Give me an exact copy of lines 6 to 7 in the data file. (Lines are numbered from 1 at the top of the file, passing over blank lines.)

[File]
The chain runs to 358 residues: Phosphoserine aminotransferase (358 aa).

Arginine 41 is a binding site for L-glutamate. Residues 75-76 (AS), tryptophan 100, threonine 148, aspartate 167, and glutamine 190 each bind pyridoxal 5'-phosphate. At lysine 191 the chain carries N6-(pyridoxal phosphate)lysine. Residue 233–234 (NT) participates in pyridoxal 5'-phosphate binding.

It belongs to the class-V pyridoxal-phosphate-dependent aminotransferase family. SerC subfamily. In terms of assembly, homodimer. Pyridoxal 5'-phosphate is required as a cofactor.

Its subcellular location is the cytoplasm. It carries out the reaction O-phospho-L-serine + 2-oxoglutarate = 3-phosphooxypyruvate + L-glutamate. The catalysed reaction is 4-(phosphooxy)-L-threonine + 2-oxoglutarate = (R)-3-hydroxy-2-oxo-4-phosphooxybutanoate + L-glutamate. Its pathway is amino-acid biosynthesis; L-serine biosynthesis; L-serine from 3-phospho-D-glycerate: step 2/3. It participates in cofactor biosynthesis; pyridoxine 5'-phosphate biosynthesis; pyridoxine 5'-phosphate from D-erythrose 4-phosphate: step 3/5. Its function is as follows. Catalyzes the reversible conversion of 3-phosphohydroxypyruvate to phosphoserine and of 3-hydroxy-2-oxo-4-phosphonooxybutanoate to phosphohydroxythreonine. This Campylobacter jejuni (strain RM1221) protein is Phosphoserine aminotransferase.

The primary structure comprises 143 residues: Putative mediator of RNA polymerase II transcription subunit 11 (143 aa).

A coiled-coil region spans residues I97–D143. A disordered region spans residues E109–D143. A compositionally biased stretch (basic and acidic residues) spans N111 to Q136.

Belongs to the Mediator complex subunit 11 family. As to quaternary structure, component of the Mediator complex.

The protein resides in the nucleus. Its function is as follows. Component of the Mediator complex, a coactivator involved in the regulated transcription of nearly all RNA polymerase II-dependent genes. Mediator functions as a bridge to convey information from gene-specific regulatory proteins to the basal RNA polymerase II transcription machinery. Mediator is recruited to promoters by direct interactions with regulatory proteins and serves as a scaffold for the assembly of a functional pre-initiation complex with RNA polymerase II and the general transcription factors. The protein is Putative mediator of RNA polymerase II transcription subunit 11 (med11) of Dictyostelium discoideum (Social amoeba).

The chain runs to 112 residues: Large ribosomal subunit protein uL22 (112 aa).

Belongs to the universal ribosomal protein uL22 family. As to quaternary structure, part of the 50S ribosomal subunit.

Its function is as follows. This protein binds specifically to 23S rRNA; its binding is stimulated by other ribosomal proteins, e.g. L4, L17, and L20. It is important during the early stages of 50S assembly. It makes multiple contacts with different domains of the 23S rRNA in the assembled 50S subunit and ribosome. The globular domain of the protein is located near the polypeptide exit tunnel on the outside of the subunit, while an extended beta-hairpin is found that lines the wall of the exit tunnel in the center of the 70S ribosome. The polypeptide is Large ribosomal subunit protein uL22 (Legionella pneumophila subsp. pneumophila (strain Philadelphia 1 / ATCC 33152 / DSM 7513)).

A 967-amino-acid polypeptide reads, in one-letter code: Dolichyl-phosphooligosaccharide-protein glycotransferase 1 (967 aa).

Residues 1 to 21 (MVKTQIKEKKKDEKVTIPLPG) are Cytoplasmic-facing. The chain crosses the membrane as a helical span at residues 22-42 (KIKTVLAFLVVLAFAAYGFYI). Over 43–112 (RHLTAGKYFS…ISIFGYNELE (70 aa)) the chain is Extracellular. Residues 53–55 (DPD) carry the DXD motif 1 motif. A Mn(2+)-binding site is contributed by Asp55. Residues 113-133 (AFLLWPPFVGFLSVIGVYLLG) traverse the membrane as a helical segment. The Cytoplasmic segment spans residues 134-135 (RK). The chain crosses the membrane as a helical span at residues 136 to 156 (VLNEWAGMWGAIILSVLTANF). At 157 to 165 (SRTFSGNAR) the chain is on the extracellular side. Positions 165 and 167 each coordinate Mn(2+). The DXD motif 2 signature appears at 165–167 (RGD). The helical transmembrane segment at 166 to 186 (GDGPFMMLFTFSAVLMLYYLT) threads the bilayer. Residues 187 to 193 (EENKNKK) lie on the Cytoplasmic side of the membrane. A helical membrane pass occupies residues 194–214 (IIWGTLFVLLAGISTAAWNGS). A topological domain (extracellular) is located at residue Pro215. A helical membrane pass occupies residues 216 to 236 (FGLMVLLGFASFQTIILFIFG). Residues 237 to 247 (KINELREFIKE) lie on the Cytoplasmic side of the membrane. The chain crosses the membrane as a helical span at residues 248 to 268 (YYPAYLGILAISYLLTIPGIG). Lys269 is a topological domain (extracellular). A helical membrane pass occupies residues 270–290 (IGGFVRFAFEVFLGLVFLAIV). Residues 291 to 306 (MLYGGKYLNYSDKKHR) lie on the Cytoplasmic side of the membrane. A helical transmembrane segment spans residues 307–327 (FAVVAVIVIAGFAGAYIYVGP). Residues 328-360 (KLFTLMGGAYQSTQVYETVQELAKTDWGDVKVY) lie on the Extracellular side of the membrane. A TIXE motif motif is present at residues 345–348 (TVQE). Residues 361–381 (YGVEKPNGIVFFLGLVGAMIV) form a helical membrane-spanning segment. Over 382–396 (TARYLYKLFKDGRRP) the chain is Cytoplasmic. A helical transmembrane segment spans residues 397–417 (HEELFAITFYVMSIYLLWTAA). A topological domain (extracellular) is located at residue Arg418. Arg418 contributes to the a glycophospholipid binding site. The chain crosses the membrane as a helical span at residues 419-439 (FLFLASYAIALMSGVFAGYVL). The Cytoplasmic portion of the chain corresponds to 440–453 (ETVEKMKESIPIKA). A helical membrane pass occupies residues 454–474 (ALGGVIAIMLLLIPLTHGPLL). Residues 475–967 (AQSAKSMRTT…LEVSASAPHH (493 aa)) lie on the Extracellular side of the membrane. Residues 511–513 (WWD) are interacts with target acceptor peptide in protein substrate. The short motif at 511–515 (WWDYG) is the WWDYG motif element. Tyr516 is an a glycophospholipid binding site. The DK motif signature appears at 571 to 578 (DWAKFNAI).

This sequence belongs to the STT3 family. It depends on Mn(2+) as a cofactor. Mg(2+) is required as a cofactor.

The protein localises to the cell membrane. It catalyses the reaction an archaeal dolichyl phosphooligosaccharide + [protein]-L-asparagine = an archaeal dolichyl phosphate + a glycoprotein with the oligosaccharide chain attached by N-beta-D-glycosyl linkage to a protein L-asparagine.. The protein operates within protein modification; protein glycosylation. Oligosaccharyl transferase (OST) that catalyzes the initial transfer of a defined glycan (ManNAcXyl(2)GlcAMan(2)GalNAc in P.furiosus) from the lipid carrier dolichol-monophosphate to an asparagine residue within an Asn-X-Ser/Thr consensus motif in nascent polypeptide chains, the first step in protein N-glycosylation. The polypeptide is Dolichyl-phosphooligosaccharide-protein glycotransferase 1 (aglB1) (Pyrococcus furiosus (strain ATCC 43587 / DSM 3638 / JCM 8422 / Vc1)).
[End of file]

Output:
A coiled-coil region spans residues I97–D143. A disordered region spans residues E109–D143. A compositionally biased stretch (basic and acidic residues) spans N111 to Q136.

Belongs to the Mediator complex subunit 11 family. As to quaternary structure, component of the Mediator complex.